More Sanctions Slapped on Venezuela, as Cuba Feels Effects of Aid Cutoff
May 11, 2019 (EIRNS)—In his daily bellowing routine, National Security Advisor John Bolton yesterday ranted in tweets against “malign actors Russia, Cuba and Iran”—how Iran figures in this situation hasn’t been explained—“for enabling repression” of the Venezuelan people. The U.S. is putting those nations “on notice,” he raved.
As part of the policy of strangling Venezuela—and Cuba—the Treasury Department announced yesterday it had imposed sanctions on two companies, the Monsoon Navigation Corporation and the Serenity Maritime Ltd., and their oil tankers, for transporting oil from Venezuela to Cuba. The sanctions block the firms and ships from having any dealings with U.S. persons or companies and freeze any assets they might possess in the U.S.
In announcing the sanctions yesterday, Treasury Secretary Steve Mnuchin indicated that Venezuela’s defense and security sector will also be subject to sanctions going forward, The Hill reported. This comes in response to the May 9 arrest by Venezuela’s intelligence service, SEBIN, of top opposition figure Edgar Zambrano. Mnuchin warned that Treasury’s action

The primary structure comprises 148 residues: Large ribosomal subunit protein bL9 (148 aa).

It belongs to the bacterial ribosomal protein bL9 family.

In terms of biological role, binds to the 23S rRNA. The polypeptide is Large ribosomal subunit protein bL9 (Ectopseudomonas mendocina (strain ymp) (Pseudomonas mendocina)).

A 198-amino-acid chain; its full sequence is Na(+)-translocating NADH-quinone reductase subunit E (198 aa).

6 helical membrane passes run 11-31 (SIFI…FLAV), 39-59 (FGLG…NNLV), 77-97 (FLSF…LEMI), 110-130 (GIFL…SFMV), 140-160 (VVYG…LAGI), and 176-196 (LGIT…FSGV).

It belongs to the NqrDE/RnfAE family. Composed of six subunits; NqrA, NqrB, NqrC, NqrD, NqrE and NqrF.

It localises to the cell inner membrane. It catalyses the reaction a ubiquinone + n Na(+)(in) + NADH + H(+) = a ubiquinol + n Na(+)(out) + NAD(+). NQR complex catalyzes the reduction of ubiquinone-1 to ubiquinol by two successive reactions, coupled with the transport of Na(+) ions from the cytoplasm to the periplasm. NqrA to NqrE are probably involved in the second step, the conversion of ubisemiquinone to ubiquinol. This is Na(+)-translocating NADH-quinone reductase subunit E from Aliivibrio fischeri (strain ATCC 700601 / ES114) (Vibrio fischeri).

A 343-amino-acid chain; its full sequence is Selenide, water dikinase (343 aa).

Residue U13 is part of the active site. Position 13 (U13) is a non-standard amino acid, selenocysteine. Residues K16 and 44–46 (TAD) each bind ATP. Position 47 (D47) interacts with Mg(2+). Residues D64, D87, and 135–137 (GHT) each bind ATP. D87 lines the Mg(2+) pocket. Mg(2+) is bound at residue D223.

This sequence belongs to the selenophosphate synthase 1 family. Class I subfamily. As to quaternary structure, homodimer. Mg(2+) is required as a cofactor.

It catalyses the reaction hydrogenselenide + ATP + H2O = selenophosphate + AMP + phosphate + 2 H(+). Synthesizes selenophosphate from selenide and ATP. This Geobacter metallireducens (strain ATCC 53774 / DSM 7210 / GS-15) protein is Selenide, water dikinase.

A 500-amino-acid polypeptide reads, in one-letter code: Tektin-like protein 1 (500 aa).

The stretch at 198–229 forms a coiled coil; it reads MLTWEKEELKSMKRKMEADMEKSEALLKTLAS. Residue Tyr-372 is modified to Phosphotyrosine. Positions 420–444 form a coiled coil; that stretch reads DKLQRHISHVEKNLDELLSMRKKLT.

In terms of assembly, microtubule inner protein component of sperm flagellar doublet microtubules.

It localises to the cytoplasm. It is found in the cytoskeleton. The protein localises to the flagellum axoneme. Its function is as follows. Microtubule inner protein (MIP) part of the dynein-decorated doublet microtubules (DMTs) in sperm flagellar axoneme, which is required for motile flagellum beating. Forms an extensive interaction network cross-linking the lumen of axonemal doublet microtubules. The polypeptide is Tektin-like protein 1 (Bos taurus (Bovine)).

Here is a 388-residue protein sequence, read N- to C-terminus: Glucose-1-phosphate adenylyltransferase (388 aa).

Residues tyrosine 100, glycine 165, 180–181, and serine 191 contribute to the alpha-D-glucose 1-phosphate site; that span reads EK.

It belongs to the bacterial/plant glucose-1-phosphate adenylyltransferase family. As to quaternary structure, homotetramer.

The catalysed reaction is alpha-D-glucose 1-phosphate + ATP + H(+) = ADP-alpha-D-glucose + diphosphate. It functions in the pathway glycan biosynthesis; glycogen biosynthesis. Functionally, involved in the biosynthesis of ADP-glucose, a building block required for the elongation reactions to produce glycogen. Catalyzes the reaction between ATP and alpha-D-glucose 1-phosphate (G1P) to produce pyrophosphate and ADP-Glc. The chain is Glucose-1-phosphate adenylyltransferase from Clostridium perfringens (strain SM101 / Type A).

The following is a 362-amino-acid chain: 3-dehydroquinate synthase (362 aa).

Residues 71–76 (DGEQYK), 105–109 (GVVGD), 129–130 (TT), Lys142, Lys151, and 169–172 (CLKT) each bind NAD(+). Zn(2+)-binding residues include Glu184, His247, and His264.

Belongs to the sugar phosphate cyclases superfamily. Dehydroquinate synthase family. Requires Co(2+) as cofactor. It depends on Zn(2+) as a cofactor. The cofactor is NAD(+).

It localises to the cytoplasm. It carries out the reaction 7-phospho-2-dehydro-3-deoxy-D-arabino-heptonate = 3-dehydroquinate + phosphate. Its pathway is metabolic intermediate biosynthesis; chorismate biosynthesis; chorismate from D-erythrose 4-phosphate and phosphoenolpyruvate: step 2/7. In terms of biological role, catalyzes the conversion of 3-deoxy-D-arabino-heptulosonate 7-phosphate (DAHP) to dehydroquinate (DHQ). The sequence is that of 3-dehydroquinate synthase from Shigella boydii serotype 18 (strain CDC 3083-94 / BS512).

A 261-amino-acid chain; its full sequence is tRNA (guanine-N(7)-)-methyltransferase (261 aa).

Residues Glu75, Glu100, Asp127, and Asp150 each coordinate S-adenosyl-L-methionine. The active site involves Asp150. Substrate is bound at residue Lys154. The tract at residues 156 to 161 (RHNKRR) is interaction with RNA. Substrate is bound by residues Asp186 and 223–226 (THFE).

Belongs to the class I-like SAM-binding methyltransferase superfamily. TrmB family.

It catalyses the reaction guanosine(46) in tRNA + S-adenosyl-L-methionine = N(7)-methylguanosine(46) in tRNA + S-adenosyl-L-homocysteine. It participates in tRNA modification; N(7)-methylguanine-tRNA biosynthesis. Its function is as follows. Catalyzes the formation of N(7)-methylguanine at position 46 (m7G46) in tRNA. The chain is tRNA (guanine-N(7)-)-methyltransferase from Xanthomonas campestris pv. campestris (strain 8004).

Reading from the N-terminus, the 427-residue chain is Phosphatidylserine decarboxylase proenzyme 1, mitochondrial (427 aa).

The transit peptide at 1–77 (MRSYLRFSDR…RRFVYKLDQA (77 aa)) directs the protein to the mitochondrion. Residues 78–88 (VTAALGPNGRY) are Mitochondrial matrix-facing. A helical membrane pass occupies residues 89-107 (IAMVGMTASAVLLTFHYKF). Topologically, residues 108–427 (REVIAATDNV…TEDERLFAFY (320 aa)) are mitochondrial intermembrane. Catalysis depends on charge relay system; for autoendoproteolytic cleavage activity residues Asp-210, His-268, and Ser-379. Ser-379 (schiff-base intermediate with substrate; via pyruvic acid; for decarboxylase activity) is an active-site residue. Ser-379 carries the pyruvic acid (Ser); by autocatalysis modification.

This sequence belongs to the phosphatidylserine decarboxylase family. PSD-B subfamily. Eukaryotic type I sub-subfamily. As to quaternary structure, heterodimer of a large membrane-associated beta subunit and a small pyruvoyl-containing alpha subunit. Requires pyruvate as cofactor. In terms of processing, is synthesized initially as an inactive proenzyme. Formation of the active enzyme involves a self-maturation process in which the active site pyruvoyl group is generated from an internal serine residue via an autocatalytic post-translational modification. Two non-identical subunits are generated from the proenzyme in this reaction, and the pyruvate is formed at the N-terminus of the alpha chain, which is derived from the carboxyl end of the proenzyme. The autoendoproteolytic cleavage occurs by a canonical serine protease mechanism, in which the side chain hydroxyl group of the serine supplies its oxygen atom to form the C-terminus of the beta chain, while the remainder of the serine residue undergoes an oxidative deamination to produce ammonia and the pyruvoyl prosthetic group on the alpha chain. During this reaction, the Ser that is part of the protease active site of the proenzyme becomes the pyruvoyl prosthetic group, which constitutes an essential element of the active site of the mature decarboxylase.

“puts Venezuela’s military and intelligence services, as well as those who support them, on notice that their continued backing of the illegitimate Maduro regime will be met with serious consequences. The U.S. will take further action if Cuba continues to receive Venezuelan oil in exchange for military support.”
Cuba is the major recipient of foreign aid from Venezuela, largely in the form of subsidized oil. Britain’s Guardian reports today that as a result of the cutoff of oil and other aid, the Cuban government has announced it is initiating rationing on chicken, eggs, rice, beans, soap and other staples, given its grave economic crisis. Commerce Minister Betty Diaz Velazquez said the measure is necessary due to shortages of food staples, as a result of the Trump administration’s intensifying economic embargo. Shipments of subsidized oil to Cuba from Venezuela have been reduced by two-thirds. It’s becoming common to see long lines of Cubans outside of markets waiting to purchase scarce staples, at times when they become available. Cuba imports 60-70% of its food.